Feet of the fierce (And not so Fierce): Pedal proportions in large theropods, other non-Avian Dinosaurs, and large ground birds

James O. Farlow, Thomas Richard Holtz, Trevor H. Worthy, Ralph E. Chapman

Research output: Chapter in Book/Report/Conference proceedingChapterpeer-review

23 Citations (Scopus)

Abstract

The extent to which the makers of tridactyl dinosaur footprints can be identifi ed depends on the extent to which their foot skeletons can be told apart. We examined this question for non-avian theropod dinosaurs (NATs) and large ground birds, making additional comparisons with functionally tridactyl, bipedal – or potentially bipedal – ornithischians. For birds we measured distances across the trochleae of the tarsometatarsus, and for NATs, the lengths of metatarsals II–IV. For birds, NATs, and ornithischians we measured the lengths and widths of individual phalanges and the aggregate lengths of digits II–IV. Metatarsal, digital, and phalangeal proportions distinguish some genera among dinosaurs (including birds). At higher taxonomic levels, pedal features are useful but not infallible proxies for the systematic affi nities of birds and non-avian dinosaurs. Our results suggest that the parameters commonly used to describe tridactyl dinosaur footprints can often be used to provide a minimum estimate of the number of trackmaker taxa within an ichnofauna and that similarity in footprint shape is useful but not always a trustworthy indicator of phylogenetic relationships of trackmakers.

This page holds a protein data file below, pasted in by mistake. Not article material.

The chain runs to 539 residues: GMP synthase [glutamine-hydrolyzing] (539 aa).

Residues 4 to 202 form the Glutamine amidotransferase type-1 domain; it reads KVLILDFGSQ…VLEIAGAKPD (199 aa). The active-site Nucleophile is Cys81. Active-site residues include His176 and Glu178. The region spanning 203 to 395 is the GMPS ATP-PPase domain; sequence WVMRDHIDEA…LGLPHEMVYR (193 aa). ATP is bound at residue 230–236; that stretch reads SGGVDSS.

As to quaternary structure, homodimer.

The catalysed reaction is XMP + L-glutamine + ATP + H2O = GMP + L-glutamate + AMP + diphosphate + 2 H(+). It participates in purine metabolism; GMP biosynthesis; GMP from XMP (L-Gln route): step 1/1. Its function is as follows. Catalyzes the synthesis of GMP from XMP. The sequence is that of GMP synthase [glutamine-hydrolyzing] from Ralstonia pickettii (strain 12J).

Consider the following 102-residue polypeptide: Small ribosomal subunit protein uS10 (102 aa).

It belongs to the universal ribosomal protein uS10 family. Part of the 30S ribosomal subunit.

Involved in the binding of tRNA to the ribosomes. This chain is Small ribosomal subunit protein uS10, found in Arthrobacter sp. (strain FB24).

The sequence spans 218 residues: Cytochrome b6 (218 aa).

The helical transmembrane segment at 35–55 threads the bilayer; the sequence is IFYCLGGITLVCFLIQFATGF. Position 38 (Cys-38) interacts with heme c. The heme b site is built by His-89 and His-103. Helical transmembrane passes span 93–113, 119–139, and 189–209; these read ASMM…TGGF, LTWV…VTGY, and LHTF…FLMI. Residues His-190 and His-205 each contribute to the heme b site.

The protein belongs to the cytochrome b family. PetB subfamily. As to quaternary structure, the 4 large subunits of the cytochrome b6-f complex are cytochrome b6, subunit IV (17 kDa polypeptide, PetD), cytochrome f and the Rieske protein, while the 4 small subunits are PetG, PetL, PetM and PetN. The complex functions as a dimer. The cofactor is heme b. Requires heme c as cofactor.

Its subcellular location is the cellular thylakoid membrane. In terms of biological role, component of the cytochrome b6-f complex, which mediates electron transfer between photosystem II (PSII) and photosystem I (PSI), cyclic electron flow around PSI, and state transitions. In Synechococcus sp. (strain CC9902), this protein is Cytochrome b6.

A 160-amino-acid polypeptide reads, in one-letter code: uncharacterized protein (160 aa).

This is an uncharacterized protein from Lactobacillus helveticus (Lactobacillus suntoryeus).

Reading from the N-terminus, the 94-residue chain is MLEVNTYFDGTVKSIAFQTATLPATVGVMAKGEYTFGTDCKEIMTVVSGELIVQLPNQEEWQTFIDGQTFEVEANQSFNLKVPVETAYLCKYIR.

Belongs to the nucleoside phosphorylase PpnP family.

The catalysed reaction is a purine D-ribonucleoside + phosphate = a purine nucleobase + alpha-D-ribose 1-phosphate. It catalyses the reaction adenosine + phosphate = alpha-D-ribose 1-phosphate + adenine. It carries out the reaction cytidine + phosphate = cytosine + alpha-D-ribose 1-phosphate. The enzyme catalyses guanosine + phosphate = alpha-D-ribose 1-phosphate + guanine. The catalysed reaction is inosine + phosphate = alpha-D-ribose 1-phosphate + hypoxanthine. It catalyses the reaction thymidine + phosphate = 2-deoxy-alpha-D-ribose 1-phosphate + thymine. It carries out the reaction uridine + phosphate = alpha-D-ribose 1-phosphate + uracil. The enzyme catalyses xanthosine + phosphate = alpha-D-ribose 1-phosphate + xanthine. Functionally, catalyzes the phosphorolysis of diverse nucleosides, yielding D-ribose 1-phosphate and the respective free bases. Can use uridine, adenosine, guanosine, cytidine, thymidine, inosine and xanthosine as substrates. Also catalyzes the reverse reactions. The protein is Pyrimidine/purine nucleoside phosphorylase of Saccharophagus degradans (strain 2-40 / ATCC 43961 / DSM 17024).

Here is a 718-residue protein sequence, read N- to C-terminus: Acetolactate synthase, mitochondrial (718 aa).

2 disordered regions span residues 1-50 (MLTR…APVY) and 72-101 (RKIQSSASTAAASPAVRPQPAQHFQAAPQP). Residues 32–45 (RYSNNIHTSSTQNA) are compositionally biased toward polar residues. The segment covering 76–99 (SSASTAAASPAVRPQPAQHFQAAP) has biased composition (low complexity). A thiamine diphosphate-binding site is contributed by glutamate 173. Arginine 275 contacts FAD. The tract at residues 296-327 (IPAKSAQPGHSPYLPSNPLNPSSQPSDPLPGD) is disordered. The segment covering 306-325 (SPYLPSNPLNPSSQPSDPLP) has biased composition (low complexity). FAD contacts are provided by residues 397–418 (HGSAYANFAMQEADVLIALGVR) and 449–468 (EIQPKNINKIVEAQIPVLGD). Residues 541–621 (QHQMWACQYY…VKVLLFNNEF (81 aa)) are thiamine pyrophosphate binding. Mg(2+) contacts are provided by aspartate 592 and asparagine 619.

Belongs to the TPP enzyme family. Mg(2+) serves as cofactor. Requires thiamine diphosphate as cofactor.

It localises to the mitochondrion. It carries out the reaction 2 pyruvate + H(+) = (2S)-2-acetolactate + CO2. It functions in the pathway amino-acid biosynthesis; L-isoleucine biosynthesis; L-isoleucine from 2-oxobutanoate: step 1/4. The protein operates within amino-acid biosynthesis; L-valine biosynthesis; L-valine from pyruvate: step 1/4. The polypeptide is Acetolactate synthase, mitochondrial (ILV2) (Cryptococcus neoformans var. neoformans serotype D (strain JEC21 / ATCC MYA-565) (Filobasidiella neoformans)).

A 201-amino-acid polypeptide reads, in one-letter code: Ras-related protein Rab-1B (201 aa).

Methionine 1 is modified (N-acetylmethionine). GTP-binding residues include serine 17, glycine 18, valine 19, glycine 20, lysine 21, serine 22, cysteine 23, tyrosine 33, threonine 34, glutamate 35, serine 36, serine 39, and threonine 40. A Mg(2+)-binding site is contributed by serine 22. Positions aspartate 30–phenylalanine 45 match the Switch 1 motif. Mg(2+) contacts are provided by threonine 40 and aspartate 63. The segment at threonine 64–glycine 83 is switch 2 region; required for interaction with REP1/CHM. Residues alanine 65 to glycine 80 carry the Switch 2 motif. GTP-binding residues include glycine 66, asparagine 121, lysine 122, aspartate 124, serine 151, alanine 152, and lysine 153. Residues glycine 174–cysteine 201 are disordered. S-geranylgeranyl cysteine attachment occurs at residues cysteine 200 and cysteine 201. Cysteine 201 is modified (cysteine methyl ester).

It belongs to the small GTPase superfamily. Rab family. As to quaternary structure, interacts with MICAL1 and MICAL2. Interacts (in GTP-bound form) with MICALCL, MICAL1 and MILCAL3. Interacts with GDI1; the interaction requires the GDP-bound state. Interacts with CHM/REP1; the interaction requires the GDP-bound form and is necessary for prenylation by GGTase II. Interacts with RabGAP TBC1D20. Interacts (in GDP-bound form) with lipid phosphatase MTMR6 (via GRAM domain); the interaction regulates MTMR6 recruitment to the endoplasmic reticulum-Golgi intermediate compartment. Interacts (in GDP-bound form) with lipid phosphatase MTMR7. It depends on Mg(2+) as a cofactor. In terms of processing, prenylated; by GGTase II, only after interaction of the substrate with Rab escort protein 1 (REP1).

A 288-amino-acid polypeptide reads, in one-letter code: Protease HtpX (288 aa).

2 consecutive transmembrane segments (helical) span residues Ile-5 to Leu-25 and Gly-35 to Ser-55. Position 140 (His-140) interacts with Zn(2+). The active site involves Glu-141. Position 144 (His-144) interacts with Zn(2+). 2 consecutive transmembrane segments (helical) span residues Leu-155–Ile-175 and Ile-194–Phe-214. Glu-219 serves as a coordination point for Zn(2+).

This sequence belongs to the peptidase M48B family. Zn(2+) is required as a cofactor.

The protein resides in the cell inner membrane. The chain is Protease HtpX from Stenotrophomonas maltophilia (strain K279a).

Original languageEnglish
Title of host publicationTyrannosaurid Paleobiology
PublisherINDIANA UNIVERSITY PRESS
Pages89-134
Number of pages46
ISBN (Electronic)9780253009470
ISBN (Print)9780253009302
Publication statusPublished - 1 Jan 2013

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